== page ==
Time To Move On
I went to see what was left at Behnke Nurseries today. It was all gone! I said I was not going to go, but I went anyway. I got there as that big monster machine that tore down every single structure was being loaded up. Their job was done. There is still so much more to do to get the property back to the bare ground. But as the demolition comes to an end, it is time for me to move on.
Was it hard to see? You bet! Did I cry? Maybe a few tears, but as I have said before, it was way past time for it to be gone. As I stood outside the fenced-in area, the man loading up the tractor-trailer asked me what this place was? What? You don’t know, I wondered? He said he was picking up the equipment. How could he not know? How long before no one remembers what stood on this ground for over 90 years? Could he not hear all the laughter and chatter of our friends as they walked through the area where so many azaleas sat? I closed my eyes and could see and smell the summer annuals in the back greenhouse. People were looking at perennials as they talked about the butterfly garden they would start this year.
Why I Keep Writing
So often I am asked why I keep this email and website going. Maybe it is because I am afraid that, like this driver, so many more people will say, What was here? They won’t know that the majority of the landscaping in the neighborhood was #bornatbehnkes
Like so many of you, I loved this place. I loved growing up in that brick house—so many hours of pulling our red wagon all over, gathering glass soda bottles to return for deposit money. Feeding the ducks and swans in the two ponds is a memory I will treasure forever! I could still see the little girl, transplanting thousands of begonias. There I was squeezing out the seeds of my grandfather’s Belgian Giant Tomatoes or filling bags of the special African Violet Soil. The playground with the big old slide on which we used wax paper to fly down faster and faster. Going round and round on the merry-go-round till we wobbled around.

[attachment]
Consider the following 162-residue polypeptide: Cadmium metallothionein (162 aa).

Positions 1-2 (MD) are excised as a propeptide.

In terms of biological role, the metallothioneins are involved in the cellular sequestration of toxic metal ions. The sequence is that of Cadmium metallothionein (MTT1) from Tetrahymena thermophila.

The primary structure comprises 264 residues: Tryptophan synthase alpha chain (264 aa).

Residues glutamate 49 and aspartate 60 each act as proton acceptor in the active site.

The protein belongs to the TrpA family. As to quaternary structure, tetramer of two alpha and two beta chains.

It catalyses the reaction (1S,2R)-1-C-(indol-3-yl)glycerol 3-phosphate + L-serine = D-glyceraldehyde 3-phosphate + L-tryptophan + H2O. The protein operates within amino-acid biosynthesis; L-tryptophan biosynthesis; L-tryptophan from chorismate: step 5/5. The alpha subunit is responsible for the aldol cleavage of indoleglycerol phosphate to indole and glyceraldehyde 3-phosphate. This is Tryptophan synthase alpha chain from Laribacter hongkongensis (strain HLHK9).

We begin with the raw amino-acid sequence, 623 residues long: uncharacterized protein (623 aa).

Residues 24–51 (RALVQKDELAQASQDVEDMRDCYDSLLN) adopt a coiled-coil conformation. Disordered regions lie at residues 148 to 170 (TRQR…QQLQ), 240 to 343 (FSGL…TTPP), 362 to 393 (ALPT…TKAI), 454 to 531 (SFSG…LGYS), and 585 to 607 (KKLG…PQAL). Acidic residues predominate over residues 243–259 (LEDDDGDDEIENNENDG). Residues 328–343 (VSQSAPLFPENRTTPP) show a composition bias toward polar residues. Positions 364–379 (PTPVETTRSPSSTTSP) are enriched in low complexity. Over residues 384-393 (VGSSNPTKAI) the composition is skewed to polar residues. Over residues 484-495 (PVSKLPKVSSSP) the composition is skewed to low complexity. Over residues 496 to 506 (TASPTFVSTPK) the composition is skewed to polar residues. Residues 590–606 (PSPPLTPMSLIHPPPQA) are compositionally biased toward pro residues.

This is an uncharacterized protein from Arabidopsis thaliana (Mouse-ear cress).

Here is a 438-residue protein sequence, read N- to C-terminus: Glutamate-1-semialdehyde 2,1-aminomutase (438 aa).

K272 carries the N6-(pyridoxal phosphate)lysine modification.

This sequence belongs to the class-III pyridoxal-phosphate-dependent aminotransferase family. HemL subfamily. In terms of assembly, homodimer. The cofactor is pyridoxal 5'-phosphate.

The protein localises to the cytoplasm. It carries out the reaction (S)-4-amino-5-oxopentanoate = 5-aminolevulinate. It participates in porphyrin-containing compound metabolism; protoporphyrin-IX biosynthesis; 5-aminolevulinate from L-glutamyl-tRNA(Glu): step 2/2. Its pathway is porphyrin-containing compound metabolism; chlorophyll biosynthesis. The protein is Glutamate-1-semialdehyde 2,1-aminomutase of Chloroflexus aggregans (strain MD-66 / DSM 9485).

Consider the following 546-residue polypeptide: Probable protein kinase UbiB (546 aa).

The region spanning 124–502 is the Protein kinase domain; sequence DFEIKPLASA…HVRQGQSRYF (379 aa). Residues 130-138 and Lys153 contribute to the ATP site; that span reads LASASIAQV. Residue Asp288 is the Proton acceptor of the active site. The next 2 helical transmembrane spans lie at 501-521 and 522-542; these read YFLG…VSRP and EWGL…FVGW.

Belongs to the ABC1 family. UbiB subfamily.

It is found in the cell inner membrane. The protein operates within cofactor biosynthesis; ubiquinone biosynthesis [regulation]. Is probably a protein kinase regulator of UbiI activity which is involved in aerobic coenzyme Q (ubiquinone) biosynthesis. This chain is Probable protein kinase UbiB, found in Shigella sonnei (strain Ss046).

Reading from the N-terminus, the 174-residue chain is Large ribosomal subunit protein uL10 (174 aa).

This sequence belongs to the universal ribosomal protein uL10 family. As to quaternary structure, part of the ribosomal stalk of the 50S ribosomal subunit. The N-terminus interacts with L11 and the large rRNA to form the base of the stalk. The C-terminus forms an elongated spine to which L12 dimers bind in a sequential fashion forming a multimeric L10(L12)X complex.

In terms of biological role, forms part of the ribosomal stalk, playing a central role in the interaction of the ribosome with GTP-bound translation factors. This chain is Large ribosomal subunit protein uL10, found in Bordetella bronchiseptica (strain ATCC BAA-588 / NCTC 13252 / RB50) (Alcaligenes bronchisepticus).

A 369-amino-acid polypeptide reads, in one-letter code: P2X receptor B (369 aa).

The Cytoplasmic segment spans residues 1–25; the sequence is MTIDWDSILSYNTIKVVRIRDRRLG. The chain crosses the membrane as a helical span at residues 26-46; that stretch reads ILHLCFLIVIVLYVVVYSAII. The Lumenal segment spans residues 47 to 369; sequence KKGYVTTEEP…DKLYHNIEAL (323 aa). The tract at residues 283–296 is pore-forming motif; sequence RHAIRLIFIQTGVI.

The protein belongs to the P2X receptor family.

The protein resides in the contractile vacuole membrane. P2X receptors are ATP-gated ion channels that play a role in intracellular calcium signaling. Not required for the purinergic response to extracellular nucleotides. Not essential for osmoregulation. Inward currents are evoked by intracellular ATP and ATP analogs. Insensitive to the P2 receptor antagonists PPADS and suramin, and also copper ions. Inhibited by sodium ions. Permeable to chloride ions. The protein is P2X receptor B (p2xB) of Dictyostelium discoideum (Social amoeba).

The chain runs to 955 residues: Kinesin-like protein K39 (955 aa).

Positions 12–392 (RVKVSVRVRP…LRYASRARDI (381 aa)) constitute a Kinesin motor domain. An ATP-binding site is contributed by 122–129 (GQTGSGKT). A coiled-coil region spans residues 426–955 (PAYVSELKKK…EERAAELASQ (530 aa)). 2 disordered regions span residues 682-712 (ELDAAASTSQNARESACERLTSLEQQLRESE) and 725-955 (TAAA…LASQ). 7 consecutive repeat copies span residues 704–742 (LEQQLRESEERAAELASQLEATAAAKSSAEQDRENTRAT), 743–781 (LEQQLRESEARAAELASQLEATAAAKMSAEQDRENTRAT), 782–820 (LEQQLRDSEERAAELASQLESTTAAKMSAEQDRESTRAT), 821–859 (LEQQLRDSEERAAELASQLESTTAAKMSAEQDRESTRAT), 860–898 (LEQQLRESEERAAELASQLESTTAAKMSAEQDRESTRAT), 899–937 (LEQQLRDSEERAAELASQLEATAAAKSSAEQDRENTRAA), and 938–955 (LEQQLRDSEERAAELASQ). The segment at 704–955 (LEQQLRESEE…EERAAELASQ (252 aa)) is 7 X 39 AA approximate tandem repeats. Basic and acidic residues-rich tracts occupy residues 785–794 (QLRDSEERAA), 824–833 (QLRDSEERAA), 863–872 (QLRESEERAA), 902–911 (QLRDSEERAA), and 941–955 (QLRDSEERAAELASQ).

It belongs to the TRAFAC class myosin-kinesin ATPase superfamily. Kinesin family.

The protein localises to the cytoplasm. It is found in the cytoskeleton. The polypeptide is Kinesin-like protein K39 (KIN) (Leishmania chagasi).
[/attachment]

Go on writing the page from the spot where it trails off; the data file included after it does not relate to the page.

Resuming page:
As these memories went through my mind, I suddenly realized many memories are of things already gone for decades. The ponds and swans were long gone, and the special Belgian Giant Tomatoes were no longer grown. And the playground was torn down. We stopped growing our own African Violets and mixing the special soil as other companies came along making it more affordable to resell their products.
Looking around, I was startled to see some color peeking out from a magnolia tree. As I walked over to where one of our gazebos used to stand, I saw two blooming Columbines. Darn, I wish I had a trowel. Finally, something left that had not been stripped away. I looked over toward where the other gazebo stood, and was that a flash of pink? It was a clump of Pink Evening Primrose, Oenothera. The mass of rusty red Bignonia vines (Crossvine) were still there, covering the fence. Seeing the different plants still blooming for some reason reassured me that it was going to be okay. Whatever happens to this ground, I will keep writing and sharing memories with you till no one wants to read them anymore. One day my grandchildren might look at the pictures as they read some of my stories and they will know what once was here.
Thank you all for giving me a place to share my memories and feeling. Love always, Stephanie